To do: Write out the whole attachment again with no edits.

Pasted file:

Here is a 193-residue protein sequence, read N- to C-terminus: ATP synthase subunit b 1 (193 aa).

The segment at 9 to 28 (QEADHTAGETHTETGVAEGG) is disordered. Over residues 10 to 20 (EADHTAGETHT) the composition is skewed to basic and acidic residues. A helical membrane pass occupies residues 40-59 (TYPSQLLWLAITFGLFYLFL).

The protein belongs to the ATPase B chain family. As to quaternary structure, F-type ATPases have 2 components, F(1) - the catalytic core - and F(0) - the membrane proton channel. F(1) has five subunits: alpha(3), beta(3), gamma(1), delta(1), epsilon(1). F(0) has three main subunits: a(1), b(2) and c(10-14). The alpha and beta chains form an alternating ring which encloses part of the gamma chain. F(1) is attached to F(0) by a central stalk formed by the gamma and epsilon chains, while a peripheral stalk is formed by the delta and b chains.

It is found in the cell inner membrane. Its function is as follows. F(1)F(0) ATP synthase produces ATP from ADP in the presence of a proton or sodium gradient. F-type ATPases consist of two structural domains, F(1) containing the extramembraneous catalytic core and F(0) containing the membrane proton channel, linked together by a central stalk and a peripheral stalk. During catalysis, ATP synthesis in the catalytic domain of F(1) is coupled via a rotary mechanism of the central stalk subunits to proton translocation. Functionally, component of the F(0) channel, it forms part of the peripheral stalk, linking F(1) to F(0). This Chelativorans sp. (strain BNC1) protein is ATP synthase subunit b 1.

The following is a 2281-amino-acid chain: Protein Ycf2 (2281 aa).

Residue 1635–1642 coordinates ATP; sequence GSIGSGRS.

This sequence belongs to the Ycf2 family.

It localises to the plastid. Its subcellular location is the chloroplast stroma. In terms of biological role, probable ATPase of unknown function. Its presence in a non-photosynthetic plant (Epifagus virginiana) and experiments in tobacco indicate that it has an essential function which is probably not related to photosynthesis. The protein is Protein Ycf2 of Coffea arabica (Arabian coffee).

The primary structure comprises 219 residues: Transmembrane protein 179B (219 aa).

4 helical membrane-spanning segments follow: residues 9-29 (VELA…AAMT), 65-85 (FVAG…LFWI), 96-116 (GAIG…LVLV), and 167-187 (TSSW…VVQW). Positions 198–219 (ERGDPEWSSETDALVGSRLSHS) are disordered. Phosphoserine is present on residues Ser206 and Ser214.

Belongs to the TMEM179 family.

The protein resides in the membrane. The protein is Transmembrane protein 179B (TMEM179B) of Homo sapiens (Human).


Here is a 193-residue protein sequence, read N- to C-terminus: ATP synthase subunit b 1 (193 aa).

The segment at 9 to 28 (QEADHTAGETHTETGVAEGG) is disordered. Over residues 10 to 20 (EADHTAGETHT) the composition is skewed to basic and acidic residues. A helical membrane pass occupies residues 40-59 (TYPSQLLWLAITFGLFYLFL).

The protein belongs to the ATPase B chain family. As to quaternary structure, F-type ATPases have 2 components, F(1) - the catalytic core - and F(0) - the membrane proton channel. F(1) has five subunits: alpha(3), beta(3), gamma(1), delta(1), epsilon(1). F(0) has three main subunits: a(1), b(2) and c(10-14). The alpha and beta chains form an alternating ring which encloses part of the gamma chain. F(1) is attached to F(0) by a central stalk formed by the gamma and epsilon chains, while a peripheral stalk is formed by the delta and b chains.

It is found in the cell inner membrane. Its function is as follows. F(1)F(0) ATP synthase produces ATP from ADP in the presence of a proton or sodium gradient. F-type ATPases consist of two structural domains, F(1) containing the extramembraneous catalytic core and F(0) containing the membrane proton channel, linked together by a central stalk and a peripheral stalk. During catalysis, ATP synthesis in the catalytic domain of F(1) is coupled via a rotary mechanism of the central stalk subunits to proton translocation. Functionally, component of the F(0) channel, it forms part of the peripheral stalk, linking F(1) to F(0). This Chelativorans sp. (strain BNC1) protein is ATP synthase subunit b 1.

The following is a 2281-amino-acid chain: Protein Ycf2 (2281 aa).

Residue 1635–1642 coordinates ATP; sequence GSIGSGRS.

This sequence belongs to the Ycf2 family.

It localises to the plastid. Its subcellular location is the chloroplast stroma. In terms of biological role, probable ATPase of unknown function. Its presence in a non-photosynthetic plant (Epifagus virginiana) and experiments in tobacco indicate that it has an essential function which is probably not related to photosynthesis. The protein is Protein Ycf2 of Coffea arabica (Arabian coffee).

The primary structure comprises 219 residues: Transmembrane protein 179B (219 aa).

4 helical membrane-spanning segments follow: residues 9-29 (VELA…AAMT), 65-85 (FVAG…LFWI), 96-116 (GAIG…LVLV), and 167-187 (TSSW…VVQW). Positions 198–219 (ERGDPEWSSETDALVGSRLSHS) are disordered. Phosphoserine is present on residues Ser206 and Ser214.

Belongs to the TMEM179 family.

The protein resides in the membrane. The protein is Transmembrane protein 179B (TMEM179B) of Homo sapiens (Human).